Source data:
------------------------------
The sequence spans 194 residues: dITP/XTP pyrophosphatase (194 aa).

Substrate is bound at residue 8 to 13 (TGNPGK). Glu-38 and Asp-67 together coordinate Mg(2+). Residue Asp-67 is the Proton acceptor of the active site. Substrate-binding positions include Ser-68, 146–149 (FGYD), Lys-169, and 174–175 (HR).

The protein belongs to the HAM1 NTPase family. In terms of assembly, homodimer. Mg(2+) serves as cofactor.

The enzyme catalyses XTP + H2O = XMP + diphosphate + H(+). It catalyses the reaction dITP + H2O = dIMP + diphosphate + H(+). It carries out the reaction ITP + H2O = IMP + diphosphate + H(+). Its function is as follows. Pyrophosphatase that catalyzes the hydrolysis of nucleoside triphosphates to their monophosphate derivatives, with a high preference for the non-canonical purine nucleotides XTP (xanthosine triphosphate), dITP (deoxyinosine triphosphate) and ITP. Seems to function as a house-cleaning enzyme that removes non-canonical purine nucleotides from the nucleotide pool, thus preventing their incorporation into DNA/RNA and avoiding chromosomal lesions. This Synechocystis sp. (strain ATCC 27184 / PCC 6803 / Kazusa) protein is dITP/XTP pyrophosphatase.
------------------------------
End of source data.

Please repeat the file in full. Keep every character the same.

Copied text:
The sequence spans 194 residues: dITP/XTP pyrophosphatase (194 aa).

Substrate is bound at residue 8 to 13 (TGNPGK). Glu-38 and Asp-67 together coordinate Mg(2+). Residue Asp-67 is the Proton acceptor of the active site. Substrate-binding positions include Ser-68, 146–149 (FGYD), Lys-169, and 174–175 (HR).

The protein belongs to the HAM1 NTPase family. In terms of assembly, homodimer. Mg(2+) serves as cofactor.

The enzyme catalyses XTP + H2O = XMP + diphosphate + H(+). It catalyses the reaction dITP + H2O = dIMP + diphosphate + H(+). It carries out the reaction ITP + H2O = IMP + diphosphate + H(+). Its function is as follows. Pyrophosphatase that catalyzes the hydrolysis of nucleoside triphosphates to their monophosphate derivatives, with a high preference for the non-canonical purine nucleotides XTP (xanthosine triphosphate), dITP (deoxyinosine triphosphate) and ITP. Seems to function as a house-cleaning enzyme that removes non-canonical purine nucleotides from the nucleotide pool, thus preventing their incorporation into DNA/RNA and avoiding chromosomal lesions. This Synechocystis sp. (strain ATCC 27184 / PCC 6803 / Kazusa) protein is dITP/XTP pyrophosphatase.